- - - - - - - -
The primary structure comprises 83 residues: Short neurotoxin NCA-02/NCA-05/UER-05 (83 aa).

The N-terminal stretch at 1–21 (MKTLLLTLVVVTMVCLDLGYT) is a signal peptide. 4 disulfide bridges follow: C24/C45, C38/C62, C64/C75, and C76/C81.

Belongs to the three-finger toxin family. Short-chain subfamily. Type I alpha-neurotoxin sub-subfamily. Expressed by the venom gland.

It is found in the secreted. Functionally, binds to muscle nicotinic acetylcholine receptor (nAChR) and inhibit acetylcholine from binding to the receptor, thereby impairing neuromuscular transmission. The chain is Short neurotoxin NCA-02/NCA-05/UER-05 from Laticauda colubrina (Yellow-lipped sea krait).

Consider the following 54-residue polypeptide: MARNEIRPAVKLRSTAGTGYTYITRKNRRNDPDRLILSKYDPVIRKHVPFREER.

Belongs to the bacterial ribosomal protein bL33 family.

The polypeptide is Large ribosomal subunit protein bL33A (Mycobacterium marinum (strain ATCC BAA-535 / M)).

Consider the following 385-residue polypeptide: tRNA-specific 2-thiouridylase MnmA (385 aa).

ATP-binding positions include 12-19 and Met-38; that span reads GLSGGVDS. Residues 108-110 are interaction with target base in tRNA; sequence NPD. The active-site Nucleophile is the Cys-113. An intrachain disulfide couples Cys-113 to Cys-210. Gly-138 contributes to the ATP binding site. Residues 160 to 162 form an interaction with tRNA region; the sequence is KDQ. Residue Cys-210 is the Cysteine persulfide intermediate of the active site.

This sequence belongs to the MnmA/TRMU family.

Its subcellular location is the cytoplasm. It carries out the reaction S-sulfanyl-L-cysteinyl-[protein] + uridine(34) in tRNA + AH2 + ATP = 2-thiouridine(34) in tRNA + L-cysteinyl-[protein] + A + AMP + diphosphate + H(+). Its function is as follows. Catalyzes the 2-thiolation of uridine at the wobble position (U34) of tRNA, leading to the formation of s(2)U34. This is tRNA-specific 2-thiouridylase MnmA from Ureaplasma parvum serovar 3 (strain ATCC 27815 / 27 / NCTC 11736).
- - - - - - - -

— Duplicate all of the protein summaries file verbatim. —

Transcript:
The primary structure comprises 83 residues: Short neurotoxin NCA-02/NCA-05/UER-05 (83 aa).

The N-terminal stretch at 1–21 (MKTLLLTLVVVTMVCLDLGYT) is a signal peptide. 4 disulfide bridges follow: C24/C45, C38/C62, C64/C75, and C76/C81.

Belongs to the three-finger toxin family. Short-chain subfamily. Type I alpha-neurotoxin sub-subfamily. Expressed by the venom gland.

It is found in the secreted. Functionally, binds to muscle nicotinic acetylcholine receptor (nAChR) and inhibit acetylcholine from binding to the receptor, thereby impairing neuromuscular transmission. The chain is Short neurotoxin NCA-02/NCA-05/UER-05 from Laticauda colubrina (Yellow-lipped sea krait).

Consider the following 54-residue polypeptide: MARNEIRPAVKLRSTAGTGYTYITRKNRRNDPDRLILSKYDPVIRKHVPFREER.

Belongs to the bacterial ribosomal protein bL33 family.

The polypeptide is Large ribosomal subunit protein bL33A (Mycobacterium marinum (strain ATCC BAA-535 / M)).

Consider the following 385-residue polypeptide: tRNA-specific 2-thiouridylase MnmA (385 aa).

ATP-binding positions include 12-19 and Met-38; that span reads GLSGGVDS. Residues 108-110 are interaction with target base in tRNA; sequence NPD. The active-site Nucleophile is the Cys-113. An intrachain disulfide couples Cys-113 to Cys-210. Gly-138 contributes to the ATP binding site. Residues 160 to 162 form an interaction with tRNA region; the sequence is KDQ. Residue Cys-210 is the Cysteine persulfide intermediate of the active site.

This sequence belongs to the MnmA/TRMU family.

Its subcellular location is the cytoplasm. It carries out the reaction S-sulfanyl-L-cysteinyl-[protein] + uridine(34) in tRNA + AH2 + ATP = 2-thiouridine(34) in tRNA + L-cysteinyl-[protein] + A + AMP + diphosphate + H(+). Its function is as follows. Catalyzes the 2-thiolation of uridine at the wobble position (U34) of tRNA, leading to the formation of s(2)U34. This is tRNA-specific 2-thiouridylase MnmA from Ureaplasma parvum serovar 3 (strain ATCC 27815 / 27 / NCTC 11736).